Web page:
City elections staff are gearing up for the 2016 election season with ambitious goals to increase voter turnout and recruit a more diverse network of election judges.
A City Council committee has also authorized increasing the number of Minneapolis polling places to 132 from 125 to ease congestion on Election Day.
The city’s elections division will have up to five locations throughout the city for early voting.
During a presentation Tuesday, City Clerk Casey Carl noted that one in four American citizens eligible to vote are not registered — about 51 million people.
Carl and elections staff have a goal of “taking the ballot to the people” this election season.
He also noted that new research identifies the nation’s largest voting bloc (56 percent of the country’s voting eligible population) as people of color, unmarried women and millennials. However, voters in those demographic groups historically participate in elections at lower rates and are often not registered to vote.
To close that voting gap, city staff are participating in statewide efforts to engage with voters by providing regular reminders of upcoming election dates and opportunities to register before Election Day. Community liaisons will target communities that traditionally have had lower turnout rates, including communities of color, students, new citizens, renters, people with disabilities and the homeless.
The city also recently enacted an ordinance that requires landlords provide voter registration information to new tenants.
The city’s election division will also send a voter guide to every Minneapolis household with information about voting in the city and a sample ballot.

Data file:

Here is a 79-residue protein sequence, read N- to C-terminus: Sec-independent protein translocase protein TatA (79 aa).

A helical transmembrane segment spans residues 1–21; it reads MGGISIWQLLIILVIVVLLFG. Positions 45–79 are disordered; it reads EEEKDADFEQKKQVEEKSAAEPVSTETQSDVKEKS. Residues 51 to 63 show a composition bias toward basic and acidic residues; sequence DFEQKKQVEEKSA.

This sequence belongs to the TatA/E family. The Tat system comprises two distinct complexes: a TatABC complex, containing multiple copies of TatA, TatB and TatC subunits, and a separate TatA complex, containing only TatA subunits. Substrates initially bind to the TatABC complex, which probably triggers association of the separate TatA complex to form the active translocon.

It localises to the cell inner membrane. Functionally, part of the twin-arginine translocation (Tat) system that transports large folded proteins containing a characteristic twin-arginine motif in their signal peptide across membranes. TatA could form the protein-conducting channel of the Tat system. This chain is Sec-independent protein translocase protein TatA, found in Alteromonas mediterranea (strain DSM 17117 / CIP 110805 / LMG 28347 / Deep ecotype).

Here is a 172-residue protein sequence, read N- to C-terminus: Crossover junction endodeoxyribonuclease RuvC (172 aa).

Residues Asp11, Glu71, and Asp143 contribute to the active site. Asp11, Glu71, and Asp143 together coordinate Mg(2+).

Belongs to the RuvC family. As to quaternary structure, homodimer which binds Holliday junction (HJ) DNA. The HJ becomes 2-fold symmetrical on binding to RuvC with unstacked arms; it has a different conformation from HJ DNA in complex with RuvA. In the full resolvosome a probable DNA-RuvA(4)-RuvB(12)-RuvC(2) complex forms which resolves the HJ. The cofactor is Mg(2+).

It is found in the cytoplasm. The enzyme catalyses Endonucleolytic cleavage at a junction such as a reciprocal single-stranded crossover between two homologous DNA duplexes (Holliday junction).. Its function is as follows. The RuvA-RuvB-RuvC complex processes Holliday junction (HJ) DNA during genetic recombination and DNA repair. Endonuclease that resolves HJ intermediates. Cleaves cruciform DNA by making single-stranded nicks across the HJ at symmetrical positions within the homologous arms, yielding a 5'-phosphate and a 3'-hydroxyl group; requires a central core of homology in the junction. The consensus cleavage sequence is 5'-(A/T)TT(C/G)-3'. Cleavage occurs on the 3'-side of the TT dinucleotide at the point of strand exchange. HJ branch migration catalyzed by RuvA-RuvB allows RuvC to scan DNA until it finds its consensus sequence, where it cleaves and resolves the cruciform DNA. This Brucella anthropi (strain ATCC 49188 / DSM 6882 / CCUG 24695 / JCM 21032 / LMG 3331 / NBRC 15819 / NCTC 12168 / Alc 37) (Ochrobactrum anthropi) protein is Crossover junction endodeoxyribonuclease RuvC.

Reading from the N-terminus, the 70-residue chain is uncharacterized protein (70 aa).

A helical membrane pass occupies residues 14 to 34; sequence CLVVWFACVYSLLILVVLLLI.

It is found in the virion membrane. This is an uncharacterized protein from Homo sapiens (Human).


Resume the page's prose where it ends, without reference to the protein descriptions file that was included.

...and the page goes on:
Early voting will also be encouraged to help prevent extra long lines on Election Day. People can vote by mail or in person for the Aug. 9 primary election from June 24 to Aug. 9 and then beginning Sept. 23 for the Nov. 8 general election.
Even with an increase of seven new polling places, Carl said the city is still near historic lows for the number of precincts and needs more given the growth in population.
In southwest Minneapolis where voter turnout is especially high, elections staff have proposed dividing four existing precincts into seven new precincts to help reduce long lines on Election Day.
The city will also be recruiting more than 2,500 election judges with an emphasis on people of color and judges who can also speak Spanish, Somali, Hmong and Oromo. The elections division has partnered with Intermedia Arts to develop a campaign and new video to encourage people to become involved in the elections process.
In addition to the presidential election, other offices that will appear on the ballot for Minneapolis voters include: U.S. Representative, Minnesota legislative seats, Minnesota Supreme Court and Minneapolis School Board (even districts and one at-large seat).
During the 2012 presidential election, Minneapolis had high turnout with 81 percent of eligible voters casting a ballot, according to a report to the City Council. All told, Minneapolis voters cast 215,806 ballots — the highest voter turnout in the city in nearly 40 years.
Turnout was highest in Ward 13 (southwest Minneapolis) with 88 percent of eligible voters participating.
For more information about voting in Minneapolis, click here.